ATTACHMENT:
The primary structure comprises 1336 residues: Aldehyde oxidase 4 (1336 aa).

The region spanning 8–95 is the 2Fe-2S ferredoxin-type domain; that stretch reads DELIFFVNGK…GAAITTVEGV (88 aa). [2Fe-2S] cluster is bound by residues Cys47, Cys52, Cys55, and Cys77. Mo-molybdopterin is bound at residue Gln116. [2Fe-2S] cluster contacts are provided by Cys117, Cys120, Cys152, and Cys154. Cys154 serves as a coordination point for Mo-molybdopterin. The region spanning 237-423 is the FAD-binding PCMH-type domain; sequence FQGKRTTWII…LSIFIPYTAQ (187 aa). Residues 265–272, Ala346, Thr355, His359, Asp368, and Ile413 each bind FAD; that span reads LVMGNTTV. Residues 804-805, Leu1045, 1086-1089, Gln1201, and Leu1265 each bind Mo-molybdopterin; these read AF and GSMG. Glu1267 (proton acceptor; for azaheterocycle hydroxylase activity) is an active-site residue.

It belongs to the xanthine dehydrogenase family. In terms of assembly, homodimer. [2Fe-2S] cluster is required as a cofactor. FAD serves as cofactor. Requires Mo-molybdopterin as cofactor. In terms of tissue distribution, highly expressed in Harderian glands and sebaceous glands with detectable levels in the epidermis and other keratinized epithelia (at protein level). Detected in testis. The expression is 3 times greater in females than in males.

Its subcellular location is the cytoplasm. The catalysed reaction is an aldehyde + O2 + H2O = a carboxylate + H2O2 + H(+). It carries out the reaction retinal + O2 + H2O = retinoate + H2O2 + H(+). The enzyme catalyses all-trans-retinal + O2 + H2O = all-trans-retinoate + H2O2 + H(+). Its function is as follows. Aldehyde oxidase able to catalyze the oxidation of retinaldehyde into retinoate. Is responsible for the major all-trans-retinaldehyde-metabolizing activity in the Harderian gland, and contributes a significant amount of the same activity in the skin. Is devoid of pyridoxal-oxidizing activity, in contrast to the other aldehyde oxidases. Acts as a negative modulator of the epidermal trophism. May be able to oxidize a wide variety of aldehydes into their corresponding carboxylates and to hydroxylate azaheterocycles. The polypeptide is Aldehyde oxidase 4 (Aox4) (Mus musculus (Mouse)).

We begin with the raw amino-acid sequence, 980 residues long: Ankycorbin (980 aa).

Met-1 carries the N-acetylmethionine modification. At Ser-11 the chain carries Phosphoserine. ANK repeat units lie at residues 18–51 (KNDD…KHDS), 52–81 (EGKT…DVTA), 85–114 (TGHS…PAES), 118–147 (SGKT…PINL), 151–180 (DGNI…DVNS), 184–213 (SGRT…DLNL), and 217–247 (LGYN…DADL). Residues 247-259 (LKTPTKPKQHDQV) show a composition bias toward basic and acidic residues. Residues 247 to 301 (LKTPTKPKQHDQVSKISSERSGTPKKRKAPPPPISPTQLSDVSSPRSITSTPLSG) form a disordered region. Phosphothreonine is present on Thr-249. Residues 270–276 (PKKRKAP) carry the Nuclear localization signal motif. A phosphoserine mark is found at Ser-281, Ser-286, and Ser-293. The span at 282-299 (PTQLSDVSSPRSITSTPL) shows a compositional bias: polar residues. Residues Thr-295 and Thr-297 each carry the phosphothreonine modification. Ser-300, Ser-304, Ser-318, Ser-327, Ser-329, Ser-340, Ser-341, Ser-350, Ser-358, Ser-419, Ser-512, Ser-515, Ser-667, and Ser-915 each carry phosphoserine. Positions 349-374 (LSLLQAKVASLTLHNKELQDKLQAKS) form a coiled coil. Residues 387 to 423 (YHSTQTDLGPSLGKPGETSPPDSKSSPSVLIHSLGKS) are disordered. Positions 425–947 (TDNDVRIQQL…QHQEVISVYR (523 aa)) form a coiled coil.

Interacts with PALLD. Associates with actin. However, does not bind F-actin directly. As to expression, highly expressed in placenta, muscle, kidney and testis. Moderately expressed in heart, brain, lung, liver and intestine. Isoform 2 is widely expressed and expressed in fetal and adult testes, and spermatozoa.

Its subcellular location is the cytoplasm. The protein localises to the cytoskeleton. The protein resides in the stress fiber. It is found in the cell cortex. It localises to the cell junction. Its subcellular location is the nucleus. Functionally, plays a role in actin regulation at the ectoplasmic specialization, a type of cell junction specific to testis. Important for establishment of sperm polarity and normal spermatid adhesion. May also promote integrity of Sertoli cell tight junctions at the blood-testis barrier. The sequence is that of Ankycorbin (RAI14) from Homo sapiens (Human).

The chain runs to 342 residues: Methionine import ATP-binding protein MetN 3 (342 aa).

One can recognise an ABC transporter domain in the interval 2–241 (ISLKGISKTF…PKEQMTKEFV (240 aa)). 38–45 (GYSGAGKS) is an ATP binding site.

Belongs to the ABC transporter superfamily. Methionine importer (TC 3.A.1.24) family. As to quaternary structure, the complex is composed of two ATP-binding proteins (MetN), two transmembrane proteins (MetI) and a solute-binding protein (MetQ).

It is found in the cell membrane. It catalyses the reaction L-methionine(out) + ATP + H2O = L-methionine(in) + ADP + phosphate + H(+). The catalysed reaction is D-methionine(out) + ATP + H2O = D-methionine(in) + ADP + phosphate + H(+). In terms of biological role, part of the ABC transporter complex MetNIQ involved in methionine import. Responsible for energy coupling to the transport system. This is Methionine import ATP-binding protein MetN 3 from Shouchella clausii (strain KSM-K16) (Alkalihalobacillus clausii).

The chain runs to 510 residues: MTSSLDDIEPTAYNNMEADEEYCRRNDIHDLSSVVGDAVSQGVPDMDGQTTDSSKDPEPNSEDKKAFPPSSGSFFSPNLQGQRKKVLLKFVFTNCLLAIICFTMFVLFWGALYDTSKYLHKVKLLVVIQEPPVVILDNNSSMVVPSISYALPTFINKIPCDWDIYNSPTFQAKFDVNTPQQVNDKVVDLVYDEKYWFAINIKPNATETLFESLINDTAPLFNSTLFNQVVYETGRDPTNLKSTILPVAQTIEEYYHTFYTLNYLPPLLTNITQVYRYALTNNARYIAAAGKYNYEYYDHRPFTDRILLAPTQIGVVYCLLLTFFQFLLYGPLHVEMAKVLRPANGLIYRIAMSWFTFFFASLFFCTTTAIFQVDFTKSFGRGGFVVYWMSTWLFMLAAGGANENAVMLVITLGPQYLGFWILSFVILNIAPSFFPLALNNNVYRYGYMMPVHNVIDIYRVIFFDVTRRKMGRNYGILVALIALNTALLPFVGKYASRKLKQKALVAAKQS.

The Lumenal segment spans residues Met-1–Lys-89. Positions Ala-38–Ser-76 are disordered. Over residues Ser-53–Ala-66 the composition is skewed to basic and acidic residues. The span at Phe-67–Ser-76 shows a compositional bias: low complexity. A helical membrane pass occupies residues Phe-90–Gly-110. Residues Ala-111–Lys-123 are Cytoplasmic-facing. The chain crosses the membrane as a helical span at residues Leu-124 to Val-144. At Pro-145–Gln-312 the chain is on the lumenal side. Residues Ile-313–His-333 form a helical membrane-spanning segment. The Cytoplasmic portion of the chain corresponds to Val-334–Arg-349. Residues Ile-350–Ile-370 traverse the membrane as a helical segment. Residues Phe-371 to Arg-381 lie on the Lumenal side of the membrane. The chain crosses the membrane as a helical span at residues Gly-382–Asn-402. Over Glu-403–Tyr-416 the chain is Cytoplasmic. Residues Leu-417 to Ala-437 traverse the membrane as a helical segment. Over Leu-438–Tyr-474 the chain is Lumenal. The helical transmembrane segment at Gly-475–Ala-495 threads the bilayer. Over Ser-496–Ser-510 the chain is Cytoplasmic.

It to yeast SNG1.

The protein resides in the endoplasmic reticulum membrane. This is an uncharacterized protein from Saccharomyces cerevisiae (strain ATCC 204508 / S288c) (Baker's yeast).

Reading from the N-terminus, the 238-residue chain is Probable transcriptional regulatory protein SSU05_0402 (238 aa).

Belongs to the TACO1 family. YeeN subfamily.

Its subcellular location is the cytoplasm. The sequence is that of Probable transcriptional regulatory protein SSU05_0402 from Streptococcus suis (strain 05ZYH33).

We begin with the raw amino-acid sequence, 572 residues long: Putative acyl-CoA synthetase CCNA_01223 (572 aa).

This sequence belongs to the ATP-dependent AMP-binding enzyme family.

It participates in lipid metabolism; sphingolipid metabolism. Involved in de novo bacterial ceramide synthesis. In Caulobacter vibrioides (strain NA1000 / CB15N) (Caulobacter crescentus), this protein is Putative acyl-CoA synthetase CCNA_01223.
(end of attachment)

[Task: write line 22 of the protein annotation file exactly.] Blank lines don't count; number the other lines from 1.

It participates in lipid metabolism; sphingolipid metabolism. Involved in de novo bacterial ceramide synthesis. In Caulobacter vibrioides (strain NA1000 / CB15N) (Caulobacter crescentus), this protein is Putative acyl-CoA synthetase CCNA_01223.